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Revista Brasileira de Parasitologia Veterinária

Print version ISSN 0103-846XOn-line version ISSN 1984-2961

Rev. Bras. Parasitol. Vet. vol.26 no.1 Jaboticabal Jan./Mar. 2017  Epub Dec 01, 2016

http://dx.doi.org/10.1590/s1984-29612016064 

Research Note

First isolation of Dioctophyme renale eggs from an urban environment and identification of those from animal urine

Primeiro isolamento de ovos de Dioctophyme renale no ambiente urbano e identificação destes na urina de animais

Soliane Carra Perera1  * 

Gabriela de Almeida Capella1 

Natália Berne Pinto1 

Josaine Cristina da Silva Rappeti1 

Gertrud Müller2 

Rosaria Helena Machado Azambuja3 

Claudia Giordani1 

Marlete Brum Cleff1 

1Faculdade de Veterinária, Universidade Federal de Pelotas – UFPel, Pelotas, RS, Brasil

2Departamento de Microbiologia e Parasitologia, Universidade Federal de Pelotas – UFPel, Pelotas, RS, Brasil

3Departamento de Fitossanidade, Faculdade de Agronomia Eliseu Maciel, Universidade Federal de Pelotas – UFPel, Pelotas, RS, Brasil


Abstract

Dioctophyme renale is a zoonotic parasite with worldwide distribution, although its occurrence is little known. The objective here was to evaluate the presence of parasite eggs in the environment and in the urine of dogs and cats in an urban area. Soil samples and urine were evaluated respectively by means of the Caldwell-Caldwell technique and urinalysis. Out of the 100 soil samples, 3% presented D. renale eggs, and out of the 43 urine samples, 18.6% were positive, including the feline samples. Thus, D. renale eggs are present in the urban environment, and dogs and cats are parasitized by this nematode, which therefore represents a risk to public health.

Keywords:  Soil; urine; nematode; dog; cat; D. renale

Resumo

Dioctophyme renale é um parasito zoonótico com distribuição cosmopolita, entretanto sua ocorrência é pouco conhecida. Assim, o objetivo foi avaliar a presença de ovos do parasito no ambiente e na urina de cães e gatos de zona urbana. As amostras de solo e urina foram avaliadas, respectivamente, pela técnica de Caldwell e Caldwell e por urinálise. Das 100 amostras de solo, 3% apresentaram ovos de D. renale, e das 43 amostras de urina, 18,6% foram positivas, incluindo a de felino. Conclui-se que ovos de D. renale estão presentes no ambiente urbano, assim como os caninos e felinos apresentam-se parasitados, representando um risco para a saúde pública.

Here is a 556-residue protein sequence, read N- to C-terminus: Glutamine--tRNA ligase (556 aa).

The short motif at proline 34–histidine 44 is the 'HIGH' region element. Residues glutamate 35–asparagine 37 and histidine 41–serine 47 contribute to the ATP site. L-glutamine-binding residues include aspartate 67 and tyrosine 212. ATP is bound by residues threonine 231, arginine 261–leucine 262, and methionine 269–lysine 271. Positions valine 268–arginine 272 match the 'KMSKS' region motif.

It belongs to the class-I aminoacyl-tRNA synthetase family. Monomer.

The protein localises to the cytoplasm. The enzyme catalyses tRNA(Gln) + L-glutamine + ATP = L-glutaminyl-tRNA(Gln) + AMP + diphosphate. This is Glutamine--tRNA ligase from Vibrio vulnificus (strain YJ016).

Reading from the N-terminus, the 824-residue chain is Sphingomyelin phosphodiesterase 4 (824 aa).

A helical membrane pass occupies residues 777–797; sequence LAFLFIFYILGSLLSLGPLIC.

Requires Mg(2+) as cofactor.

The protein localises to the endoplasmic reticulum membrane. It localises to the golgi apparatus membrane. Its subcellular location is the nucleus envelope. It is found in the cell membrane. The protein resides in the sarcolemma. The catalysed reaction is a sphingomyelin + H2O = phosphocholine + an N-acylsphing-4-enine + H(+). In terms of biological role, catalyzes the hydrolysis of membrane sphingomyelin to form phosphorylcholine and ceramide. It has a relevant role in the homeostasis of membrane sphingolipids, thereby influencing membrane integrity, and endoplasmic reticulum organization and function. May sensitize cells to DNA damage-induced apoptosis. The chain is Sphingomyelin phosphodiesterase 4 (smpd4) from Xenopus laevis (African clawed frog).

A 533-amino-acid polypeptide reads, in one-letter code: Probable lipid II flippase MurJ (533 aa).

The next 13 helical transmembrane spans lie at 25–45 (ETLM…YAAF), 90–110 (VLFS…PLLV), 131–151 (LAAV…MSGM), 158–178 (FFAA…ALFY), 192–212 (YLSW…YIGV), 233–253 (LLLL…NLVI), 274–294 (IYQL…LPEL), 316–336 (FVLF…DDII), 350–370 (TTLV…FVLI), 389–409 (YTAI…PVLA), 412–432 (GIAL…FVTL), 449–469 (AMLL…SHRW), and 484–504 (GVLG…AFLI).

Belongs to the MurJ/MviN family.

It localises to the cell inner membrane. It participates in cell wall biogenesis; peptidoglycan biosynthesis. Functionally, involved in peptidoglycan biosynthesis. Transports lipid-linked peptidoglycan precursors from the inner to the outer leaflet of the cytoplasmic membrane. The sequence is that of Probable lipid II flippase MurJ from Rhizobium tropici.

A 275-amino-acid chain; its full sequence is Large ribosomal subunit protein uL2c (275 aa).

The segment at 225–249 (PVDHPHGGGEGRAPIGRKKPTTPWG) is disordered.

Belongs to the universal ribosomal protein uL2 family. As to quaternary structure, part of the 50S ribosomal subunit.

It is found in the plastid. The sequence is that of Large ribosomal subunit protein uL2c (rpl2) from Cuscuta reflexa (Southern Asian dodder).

Palavras-chave:  Solo; urina; nematódeo; cão; gato; D. renale

Dioctophyme renale was first described by Goeze in 1782 (PEDRASSANI, 2009) and, despite having worldwide distribution, its incidence in some parts of the world is unknown. It is vital to obtain such data, since it gives rise to a zoonosis of public health importance. Dioctophymiasis has been reported in several species, such as ferrets (PESENTI et al., 2012), cats (PEDRASSANI et al., 2014) and dogs (STAINKI et al., 2011), as well as in humans (VENKATRAJAIAH et al., 2014). Occurrences of this parasitic infection in certain regions may be due to the high potential of these areas for water-borne transmission, and to the presence of stray dogs with unselective eating habits (KOMMERS et al., 1999; PEREIRA et al., 2006). The objective of this study was to evaluate the presence of parasite eggs in soil samples from the urban area of Pelotas, southern Brazil, and in urine samples from dogs and cats in this city.